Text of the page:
Thursday, March 22, 2007; 7:38 AM
If you're Al Gore, you gotta be wondering: Now they like me?
Gore supporters are convinced that their man got a raw deal from the media in 2000. There was all that focus on his sighing, his makeup, his earth-tones wardrobe, his supposed invented-the-Internet type exaggerations. Some Gore advisers concede that he ran a flawed campaign, but still believe that the press held their candidate to a different standard than George W. Bush.
What a difference seven years and two Oscars make.
When the ex-veep testified on the Hill yesterday, he was trailed by hordes of reporters. His arrival was heralded by a front-page New York Times story on how he is "a heartbreak loser turned Oscar boasting Nobel hopeful globe trotting pop culture eminence." He even has a new nickname: the Goracle.
Boy, coverage like that could have gotten him those last three electoral votes last time.
The reason the star of "An Inconvenient Truth" is now treated as a visionary is because he's been trumpeting the dangers of global warming for two decades. Bush 41 called him "Ozone Man" back in '92. But now far more people are concerned about the ozone layer and melting icecaps, and Gore's moment seems to have arrived. Reporters even surrounded him--and Tipper--in the hallway for an impromptu presser.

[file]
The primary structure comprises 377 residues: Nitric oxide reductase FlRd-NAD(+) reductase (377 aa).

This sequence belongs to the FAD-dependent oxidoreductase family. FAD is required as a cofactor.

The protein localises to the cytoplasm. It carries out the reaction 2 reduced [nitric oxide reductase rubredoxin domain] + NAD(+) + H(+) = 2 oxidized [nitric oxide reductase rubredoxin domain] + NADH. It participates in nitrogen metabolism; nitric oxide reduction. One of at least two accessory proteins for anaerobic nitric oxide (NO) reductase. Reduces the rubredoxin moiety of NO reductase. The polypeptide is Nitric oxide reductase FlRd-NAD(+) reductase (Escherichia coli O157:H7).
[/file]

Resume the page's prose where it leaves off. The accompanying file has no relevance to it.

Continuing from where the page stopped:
Not everyone is going to agree with the 10-point plan that Gore presented yesterday to the House and Senate (he served in each chamber). Indeed, some of the Republicans were all over him. But the fact that his testimony drew some live TV coverage is a (forgive me) sea change in the way he, and the issue, are covered.
Of course--let's get real--it's the mere possibility that he might run for president again that is tantalizing the same media establishment that was long dismissive of Gore. In fact, many reporters seem to be rooting for Gore to jump in and ignoring his repeated denials that he has any such intention. But if he did take the leap, the honeymoon would end within nanoseconds.
"The crowd stirred in the House hearing room as the door opened, followed by a hush," says the Chicago Tribune. "In walked Al Gore and his wife, Tipper, both smiling and schmoozing. For a moment, they were the object of one fixed, collective gaze. It marked a triumphal return for the couple, but especially for the former vice president."
"It was part science class, part policy wonk heaven, part politics and all theater as former Vice President Al Gore came to Congress today to insist that global warming constitutes a 'planetary emergency' requiring an aggressive federal response," says the NYT.
But some lawmakers were rather chilly: "In the Senate, it was a different matter. Senator James Inhofe or Oklahoma, the ranking Republican member of the Environment and Public Works Committee, adopted a pugilistic stance, challenging the vice president's analysis of climate change's dangers from hurricanes and melting ice in Antarctica.
" 'It is my perspective that your global warming alarmist pronouncements are now and have always been filled with inaccuracies and misleading statements,' Mr. Inhofe said. He then estimated the cost of proposals to reduce emission of heat-trapping gases at $300 billion and said: 'The poor pay for it and the science isn't there. We just can't do that to America, Mr. Vice President. And we're not going to.' "